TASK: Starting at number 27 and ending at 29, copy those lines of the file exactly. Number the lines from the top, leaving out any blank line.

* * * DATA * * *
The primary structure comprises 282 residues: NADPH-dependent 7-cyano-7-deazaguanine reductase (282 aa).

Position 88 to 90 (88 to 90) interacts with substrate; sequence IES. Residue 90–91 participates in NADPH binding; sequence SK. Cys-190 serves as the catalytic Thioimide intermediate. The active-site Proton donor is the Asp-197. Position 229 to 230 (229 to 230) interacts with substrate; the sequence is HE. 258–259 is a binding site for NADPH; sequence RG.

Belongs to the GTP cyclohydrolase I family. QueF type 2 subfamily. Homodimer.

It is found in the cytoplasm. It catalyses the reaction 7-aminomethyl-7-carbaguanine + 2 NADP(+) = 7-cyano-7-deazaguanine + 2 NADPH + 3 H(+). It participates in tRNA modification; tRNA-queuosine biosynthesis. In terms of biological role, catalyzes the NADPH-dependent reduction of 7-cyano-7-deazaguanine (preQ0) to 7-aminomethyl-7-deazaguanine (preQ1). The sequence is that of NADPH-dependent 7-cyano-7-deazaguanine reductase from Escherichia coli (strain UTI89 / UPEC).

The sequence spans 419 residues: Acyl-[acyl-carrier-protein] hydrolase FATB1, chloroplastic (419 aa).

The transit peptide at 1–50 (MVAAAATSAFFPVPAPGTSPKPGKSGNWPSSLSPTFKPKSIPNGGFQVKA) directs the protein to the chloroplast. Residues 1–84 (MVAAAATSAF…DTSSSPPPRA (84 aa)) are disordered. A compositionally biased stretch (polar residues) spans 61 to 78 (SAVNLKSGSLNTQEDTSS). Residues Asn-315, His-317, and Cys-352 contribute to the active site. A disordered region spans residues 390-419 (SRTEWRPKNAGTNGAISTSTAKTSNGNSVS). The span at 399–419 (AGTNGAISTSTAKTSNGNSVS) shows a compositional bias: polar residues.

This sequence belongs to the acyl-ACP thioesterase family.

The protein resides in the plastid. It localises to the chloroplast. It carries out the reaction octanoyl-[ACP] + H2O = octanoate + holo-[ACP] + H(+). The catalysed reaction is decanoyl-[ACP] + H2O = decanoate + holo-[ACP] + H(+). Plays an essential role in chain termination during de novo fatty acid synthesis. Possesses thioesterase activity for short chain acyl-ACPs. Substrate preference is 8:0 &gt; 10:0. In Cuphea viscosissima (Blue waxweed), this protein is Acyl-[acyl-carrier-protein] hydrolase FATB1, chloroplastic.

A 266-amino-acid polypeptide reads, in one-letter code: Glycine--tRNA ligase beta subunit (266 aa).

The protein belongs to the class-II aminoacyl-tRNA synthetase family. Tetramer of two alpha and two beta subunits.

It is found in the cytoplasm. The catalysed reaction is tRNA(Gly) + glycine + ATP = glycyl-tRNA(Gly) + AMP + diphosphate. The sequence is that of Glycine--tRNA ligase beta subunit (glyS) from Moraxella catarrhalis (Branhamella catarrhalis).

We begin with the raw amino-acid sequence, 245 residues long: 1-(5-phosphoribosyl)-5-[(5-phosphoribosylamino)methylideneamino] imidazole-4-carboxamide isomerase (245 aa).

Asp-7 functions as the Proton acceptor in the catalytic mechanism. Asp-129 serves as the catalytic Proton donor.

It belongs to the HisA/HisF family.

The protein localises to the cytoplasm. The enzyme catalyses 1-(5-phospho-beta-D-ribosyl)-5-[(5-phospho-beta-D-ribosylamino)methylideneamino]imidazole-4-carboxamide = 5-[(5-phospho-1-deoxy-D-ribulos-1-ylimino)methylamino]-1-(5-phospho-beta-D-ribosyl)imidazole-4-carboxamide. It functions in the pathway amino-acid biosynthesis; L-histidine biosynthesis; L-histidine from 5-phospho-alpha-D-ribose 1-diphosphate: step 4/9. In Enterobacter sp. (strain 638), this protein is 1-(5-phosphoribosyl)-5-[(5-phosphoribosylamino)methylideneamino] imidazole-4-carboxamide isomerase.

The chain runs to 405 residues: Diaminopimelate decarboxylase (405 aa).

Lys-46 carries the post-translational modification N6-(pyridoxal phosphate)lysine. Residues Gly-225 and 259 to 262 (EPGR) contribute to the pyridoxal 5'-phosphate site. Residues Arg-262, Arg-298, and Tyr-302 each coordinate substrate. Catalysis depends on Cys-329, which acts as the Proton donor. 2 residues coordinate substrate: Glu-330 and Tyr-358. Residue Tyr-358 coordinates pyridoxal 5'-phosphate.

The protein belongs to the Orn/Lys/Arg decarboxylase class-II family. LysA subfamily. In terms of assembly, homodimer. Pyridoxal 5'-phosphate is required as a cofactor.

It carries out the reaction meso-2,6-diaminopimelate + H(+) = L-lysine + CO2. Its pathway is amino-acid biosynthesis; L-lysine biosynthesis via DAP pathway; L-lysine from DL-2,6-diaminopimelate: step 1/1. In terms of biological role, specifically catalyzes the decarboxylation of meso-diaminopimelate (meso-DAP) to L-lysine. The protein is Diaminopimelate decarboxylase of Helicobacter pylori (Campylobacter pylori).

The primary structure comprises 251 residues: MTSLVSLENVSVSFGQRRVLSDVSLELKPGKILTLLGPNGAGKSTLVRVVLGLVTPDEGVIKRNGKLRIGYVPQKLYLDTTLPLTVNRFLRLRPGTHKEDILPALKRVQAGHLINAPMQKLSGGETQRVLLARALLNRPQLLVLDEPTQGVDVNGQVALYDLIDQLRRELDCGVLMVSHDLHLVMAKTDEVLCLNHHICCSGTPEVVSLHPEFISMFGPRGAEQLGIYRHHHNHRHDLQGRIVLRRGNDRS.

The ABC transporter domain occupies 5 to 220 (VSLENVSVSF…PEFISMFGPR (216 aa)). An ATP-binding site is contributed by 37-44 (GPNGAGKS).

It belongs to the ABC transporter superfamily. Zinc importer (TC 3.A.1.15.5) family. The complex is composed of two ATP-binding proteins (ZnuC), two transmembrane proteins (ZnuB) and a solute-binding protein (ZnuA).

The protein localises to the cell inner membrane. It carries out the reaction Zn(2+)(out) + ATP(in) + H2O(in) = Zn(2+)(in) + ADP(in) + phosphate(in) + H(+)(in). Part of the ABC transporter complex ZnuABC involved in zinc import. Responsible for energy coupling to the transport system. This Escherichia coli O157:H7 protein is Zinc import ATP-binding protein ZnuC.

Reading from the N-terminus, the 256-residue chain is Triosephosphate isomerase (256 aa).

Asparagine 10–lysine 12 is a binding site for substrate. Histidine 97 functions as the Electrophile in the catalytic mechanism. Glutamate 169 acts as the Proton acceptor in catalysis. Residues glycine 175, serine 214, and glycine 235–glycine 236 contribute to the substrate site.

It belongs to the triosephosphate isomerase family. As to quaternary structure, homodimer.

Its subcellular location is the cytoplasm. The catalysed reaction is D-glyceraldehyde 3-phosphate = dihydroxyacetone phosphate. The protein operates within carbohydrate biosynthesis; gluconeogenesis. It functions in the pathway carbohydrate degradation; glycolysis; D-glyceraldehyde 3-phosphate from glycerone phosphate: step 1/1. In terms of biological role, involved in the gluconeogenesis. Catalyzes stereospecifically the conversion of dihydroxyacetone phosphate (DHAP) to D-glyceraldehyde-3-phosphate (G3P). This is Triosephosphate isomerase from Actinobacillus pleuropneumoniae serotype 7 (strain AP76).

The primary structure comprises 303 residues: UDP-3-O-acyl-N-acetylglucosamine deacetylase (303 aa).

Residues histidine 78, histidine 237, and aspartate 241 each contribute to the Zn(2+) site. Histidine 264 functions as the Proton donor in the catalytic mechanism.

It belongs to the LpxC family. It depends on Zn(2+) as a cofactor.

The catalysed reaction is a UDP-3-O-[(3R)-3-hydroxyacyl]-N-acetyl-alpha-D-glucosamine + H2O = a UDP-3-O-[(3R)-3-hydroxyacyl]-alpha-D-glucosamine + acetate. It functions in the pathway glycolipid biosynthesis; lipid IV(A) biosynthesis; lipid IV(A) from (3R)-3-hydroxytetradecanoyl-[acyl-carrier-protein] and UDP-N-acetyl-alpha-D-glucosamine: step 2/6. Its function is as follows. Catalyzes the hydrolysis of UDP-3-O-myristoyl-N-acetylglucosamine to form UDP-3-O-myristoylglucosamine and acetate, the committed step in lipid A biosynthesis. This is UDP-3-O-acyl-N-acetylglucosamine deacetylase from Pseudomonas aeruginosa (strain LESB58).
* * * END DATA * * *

Its subcellular location is the cytoplasm. The catalysed reaction is D-glyceraldehyde 3-phosphate = dihydroxyacetone phosphate. The protein operates within carbohydrate biosynthesis; gluconeogenesis. It functions in the pathway carbohydrate degradation; glycolysis; D-glyceraldehyde 3-phosphate from glycerone phosphate: step 1/1. In terms of biological role, involved in the gluconeogenesis. Catalyzes stereospecifically the conversion of dihydroxyacetone phosphate (DHAP) to D-glyceraldehyde-3-phosphate (G3P). This is Triosephosphate isomerase from Actinobacillus pleuropneumoniae serotype 7 (strain AP76).

The primary structure comprises 303 residues: UDP-3-O-acyl-N-acetylglucosamine deacetylase (303 aa).

Residues histidine 78, histidine 237, and aspartate 241 each contribute to the Zn(2+) site. Histidine 264 functions as the Proton donor in the catalytic mechanism.